Security experts have issued a warning to PC users in Thailand after a new strain of malware was discovered to have infected more than 3.5 million computers.
Cyber security firm Palo Alto Networks said hackers have surreptitiously installed software on at least 15 million computers worldwide, with the highest number of infected devices found in Thailand.
The malware steals the processing power of a user’s computer in order to mine the Monero cryptocurrency.
Researchers said that the campaign has be ongoing for the last 4 months and they predict that many more PCs are likely to infected.
“It’s important to note that the actual number of victims is likely much higher because less than half of the samples we identified in this campaign leverage bitly,” the firm said in a blog post.
“If we postulate that the bitly telemetry is typical for this operation, we can extrapolate to speculate that as many as 30 million people have been affected by this operation.”
In order to spread the malware, hackers have been hiding it in EXE files designed to look like file sharing downloads, which are given names such as File4org,” “RapidFiles” and “Dropmefiles.” The files are then shared online via links from URL shorteners such Bitly and Adfly.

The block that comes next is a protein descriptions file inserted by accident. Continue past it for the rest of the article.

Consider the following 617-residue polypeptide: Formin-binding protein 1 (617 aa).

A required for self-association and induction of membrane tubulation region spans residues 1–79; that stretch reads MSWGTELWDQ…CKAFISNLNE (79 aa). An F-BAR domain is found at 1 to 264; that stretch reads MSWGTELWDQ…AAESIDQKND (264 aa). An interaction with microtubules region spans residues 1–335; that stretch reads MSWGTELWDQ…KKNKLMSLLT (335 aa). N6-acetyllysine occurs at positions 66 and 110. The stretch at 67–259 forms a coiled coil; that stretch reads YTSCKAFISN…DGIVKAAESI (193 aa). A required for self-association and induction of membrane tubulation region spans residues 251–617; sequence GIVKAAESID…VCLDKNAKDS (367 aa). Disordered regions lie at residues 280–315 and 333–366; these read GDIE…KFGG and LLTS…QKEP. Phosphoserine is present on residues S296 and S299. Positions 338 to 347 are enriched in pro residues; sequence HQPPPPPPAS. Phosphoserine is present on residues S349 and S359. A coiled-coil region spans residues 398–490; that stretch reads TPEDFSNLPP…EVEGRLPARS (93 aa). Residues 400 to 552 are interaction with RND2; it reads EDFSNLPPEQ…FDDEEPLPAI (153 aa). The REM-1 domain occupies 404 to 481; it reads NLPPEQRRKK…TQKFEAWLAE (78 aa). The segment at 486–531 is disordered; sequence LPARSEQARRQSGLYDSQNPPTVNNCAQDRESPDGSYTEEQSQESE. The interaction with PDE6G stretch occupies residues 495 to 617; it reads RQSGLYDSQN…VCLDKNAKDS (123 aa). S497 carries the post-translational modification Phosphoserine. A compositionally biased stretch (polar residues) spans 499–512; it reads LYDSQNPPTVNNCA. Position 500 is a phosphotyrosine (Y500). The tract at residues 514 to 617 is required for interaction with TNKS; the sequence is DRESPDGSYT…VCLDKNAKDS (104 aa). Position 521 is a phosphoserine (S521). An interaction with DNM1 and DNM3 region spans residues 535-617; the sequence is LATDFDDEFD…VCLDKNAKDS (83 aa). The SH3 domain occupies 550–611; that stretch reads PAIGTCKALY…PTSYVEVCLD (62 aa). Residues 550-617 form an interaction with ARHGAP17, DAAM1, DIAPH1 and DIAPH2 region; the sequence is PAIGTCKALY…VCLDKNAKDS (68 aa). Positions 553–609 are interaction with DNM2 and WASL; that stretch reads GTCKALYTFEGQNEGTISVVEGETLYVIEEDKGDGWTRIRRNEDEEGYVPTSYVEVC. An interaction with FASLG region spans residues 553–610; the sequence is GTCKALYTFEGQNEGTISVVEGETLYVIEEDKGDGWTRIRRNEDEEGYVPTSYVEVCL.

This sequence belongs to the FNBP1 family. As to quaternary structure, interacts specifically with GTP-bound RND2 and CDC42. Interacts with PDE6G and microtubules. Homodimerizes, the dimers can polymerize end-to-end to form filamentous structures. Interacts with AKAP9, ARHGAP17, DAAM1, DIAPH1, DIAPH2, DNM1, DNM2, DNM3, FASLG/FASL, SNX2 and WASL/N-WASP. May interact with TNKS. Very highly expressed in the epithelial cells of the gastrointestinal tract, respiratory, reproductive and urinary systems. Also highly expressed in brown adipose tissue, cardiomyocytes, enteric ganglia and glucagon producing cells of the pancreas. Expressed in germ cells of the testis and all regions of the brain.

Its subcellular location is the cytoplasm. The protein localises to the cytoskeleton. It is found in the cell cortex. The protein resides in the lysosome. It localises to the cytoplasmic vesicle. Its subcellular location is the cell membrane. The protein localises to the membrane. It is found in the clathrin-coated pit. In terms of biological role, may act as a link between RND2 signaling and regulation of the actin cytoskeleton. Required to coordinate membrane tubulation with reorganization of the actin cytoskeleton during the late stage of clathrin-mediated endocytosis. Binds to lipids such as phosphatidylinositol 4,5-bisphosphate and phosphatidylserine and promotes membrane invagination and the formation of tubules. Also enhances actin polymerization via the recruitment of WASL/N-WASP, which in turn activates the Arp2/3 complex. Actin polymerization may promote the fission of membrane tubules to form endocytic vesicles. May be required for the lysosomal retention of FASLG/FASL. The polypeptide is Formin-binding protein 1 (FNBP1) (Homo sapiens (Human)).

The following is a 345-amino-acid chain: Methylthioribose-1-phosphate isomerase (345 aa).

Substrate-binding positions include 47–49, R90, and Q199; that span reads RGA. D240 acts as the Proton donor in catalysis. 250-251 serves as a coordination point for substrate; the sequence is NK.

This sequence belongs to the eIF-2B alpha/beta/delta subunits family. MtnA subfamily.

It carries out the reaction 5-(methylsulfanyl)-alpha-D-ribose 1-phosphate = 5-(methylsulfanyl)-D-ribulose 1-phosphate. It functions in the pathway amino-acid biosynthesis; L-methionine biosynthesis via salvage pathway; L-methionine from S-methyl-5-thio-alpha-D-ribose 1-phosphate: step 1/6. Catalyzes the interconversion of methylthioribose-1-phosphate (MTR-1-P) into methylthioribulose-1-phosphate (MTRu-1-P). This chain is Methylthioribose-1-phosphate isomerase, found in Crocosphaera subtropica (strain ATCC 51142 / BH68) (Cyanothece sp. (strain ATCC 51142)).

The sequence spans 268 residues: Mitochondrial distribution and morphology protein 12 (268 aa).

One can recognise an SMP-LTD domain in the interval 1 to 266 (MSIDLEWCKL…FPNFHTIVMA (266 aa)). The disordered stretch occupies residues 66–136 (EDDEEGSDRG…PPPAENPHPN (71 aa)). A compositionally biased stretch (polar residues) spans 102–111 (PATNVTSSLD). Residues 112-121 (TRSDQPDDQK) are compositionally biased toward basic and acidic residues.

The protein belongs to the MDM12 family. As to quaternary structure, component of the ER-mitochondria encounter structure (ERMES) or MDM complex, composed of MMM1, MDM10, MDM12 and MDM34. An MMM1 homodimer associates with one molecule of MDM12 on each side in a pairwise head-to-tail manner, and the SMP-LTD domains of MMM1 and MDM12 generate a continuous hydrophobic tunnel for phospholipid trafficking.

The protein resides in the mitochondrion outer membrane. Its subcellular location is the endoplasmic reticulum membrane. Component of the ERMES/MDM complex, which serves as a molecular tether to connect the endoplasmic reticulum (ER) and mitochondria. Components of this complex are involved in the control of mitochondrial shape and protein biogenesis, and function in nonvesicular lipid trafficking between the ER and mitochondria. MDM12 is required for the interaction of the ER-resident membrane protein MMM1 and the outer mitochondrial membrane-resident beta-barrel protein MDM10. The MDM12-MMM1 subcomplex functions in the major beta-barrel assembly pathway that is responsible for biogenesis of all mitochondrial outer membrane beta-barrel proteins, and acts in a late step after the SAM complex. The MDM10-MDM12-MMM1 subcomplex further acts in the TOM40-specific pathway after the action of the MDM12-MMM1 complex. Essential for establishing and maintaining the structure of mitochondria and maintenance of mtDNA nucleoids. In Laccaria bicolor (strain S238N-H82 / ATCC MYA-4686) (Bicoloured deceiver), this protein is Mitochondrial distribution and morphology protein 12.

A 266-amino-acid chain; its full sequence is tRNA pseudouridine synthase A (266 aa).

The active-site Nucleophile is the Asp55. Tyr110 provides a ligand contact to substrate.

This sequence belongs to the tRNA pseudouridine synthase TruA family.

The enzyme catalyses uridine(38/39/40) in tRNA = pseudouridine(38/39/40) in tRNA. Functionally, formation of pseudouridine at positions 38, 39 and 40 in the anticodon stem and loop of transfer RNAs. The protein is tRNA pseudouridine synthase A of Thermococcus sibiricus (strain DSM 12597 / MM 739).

Once the malware infects a device it secretly uses the processing power to mine the digital currency Monero, which is currently worth around $300 per coin.
The hackers will then get a percentage or fee from each coin mined.
The significant thing about the malware is that it has been designed to use less than 20 percent of a computer’s processing power, so some users may not notice their computer slow down.
Fortunately, most antivirus software can block the Monero cryptocurrency miners, so make sure you virus protection is kept up to date.